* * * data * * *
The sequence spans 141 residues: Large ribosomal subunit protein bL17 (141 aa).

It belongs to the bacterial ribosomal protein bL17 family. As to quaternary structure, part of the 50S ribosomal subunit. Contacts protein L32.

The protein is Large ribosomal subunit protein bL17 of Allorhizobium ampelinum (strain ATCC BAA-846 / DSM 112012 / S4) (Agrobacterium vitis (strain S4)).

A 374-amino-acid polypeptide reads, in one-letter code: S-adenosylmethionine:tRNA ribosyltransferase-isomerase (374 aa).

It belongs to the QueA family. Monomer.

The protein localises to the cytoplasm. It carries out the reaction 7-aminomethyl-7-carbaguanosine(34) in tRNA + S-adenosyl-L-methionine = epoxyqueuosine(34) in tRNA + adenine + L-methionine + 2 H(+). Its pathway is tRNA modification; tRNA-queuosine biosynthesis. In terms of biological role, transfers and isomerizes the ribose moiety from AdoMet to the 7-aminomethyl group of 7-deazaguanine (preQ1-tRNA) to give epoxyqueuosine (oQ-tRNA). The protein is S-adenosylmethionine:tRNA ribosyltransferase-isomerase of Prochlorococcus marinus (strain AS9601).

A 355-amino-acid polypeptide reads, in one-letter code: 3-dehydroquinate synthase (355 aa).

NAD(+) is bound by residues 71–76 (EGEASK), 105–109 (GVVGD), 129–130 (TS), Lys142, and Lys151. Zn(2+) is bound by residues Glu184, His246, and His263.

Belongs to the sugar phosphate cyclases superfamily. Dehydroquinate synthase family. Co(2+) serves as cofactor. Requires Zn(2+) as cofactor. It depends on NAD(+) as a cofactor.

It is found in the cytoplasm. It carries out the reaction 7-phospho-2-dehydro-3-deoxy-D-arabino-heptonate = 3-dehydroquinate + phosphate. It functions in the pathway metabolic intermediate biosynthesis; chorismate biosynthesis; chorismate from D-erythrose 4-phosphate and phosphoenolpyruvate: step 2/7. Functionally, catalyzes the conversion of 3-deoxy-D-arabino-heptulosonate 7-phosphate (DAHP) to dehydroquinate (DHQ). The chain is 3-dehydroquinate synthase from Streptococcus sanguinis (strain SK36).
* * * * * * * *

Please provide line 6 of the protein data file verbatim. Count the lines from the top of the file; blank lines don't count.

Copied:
The protein localises to the cytoplasm. It carries out the reaction 7-aminomethyl-7-carbaguanosine(34) in tRNA + S-adenosyl-L-methionine = epoxyqueuosine(34) in tRNA + adenine + L-methionine + 2 H(+). Its pathway is tRNA modification; tRNA-queuosine biosynthesis. In terms of biological role, transfers and isomerizes the ribose moiety from AdoMet to the 7-aminomethyl group of 7-deazaguanine (preQ1-tRNA) to give epoxyqueuosine (oQ-tRNA). The protein is S-adenosylmethionine:tRNA ribosyltransferase-isomerase of Prochlorococcus marinus (strain AS9601).